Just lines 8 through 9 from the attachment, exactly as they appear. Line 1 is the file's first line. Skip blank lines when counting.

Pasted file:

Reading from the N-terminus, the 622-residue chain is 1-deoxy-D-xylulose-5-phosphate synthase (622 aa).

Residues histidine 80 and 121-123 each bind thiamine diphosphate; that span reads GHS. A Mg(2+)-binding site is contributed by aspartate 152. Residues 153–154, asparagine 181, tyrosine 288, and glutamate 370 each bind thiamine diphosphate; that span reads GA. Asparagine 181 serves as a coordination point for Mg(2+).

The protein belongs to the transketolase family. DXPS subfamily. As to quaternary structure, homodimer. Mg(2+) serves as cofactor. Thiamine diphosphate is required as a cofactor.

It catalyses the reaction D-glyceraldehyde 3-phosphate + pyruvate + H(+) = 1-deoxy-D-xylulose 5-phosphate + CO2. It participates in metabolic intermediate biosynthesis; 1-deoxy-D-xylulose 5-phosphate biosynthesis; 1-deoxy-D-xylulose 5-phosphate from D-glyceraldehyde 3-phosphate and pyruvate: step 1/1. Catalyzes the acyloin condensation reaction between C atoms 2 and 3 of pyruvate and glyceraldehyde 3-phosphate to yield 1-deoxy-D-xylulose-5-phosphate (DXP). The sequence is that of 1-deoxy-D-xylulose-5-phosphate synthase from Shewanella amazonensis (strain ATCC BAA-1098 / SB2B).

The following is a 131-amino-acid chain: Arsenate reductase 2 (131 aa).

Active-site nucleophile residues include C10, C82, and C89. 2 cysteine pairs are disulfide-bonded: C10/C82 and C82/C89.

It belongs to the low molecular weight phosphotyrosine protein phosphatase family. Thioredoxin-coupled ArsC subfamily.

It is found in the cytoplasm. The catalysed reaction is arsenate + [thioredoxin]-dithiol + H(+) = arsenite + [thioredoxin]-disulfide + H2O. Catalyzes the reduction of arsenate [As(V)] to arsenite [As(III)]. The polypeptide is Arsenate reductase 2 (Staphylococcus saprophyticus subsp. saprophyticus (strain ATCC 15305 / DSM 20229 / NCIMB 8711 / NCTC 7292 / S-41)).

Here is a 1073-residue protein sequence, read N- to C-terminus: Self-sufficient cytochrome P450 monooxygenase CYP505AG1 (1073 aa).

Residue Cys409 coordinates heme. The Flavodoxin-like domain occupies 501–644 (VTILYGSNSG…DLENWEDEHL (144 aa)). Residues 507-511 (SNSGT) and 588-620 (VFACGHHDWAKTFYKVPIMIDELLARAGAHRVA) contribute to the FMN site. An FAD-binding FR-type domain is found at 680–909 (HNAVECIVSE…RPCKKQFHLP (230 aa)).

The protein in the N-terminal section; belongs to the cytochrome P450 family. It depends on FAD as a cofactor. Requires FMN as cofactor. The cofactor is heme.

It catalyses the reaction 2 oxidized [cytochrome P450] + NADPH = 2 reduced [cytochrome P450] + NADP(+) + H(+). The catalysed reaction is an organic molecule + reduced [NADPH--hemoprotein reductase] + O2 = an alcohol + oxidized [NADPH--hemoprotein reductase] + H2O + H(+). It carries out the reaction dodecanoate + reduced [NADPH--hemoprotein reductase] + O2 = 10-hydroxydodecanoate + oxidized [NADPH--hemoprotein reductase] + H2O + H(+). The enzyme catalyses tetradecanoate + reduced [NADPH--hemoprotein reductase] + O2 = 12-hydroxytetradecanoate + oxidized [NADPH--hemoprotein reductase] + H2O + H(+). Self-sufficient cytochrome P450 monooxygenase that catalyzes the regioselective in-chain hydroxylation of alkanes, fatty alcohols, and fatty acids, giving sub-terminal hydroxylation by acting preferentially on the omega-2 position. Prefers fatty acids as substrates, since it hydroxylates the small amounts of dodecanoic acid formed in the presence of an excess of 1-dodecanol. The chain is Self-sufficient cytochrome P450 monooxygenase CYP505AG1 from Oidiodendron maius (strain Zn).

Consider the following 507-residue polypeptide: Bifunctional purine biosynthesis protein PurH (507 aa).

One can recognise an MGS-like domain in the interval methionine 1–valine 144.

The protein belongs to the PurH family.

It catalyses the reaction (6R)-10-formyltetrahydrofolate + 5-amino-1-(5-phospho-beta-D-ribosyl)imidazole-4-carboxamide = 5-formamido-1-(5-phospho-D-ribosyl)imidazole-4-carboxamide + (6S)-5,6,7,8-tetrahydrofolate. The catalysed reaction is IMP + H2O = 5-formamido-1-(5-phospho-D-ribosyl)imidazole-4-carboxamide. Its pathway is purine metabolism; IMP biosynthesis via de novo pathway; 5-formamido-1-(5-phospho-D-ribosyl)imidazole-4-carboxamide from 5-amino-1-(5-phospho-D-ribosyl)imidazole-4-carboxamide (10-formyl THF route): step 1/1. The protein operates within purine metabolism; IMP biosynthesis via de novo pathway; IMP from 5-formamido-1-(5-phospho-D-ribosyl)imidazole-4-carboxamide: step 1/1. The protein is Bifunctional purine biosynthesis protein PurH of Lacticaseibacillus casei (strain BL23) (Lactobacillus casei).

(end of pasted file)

It is found in the cytoplasm. The catalysed reaction is arsenate + [thioredoxin]-dithiol + H(+) = arsenite + [thioredoxin]-disulfide + H2O. Catalyzes the reduction of arsenate [As(V)] to arsenite [As(III)]. The polypeptide is Arsenate reductase 2 (Staphylococcus saprophyticus subsp. saprophyticus (strain ATCC 15305 / DSM 20229 / NCIMB 8711 / NCTC 7292 / S-41)).

Here is a 1073-residue protein sequence, read N- to C-terminus: Self-sufficient cytochrome P450 monooxygenase CYP505AG1 (1073 aa).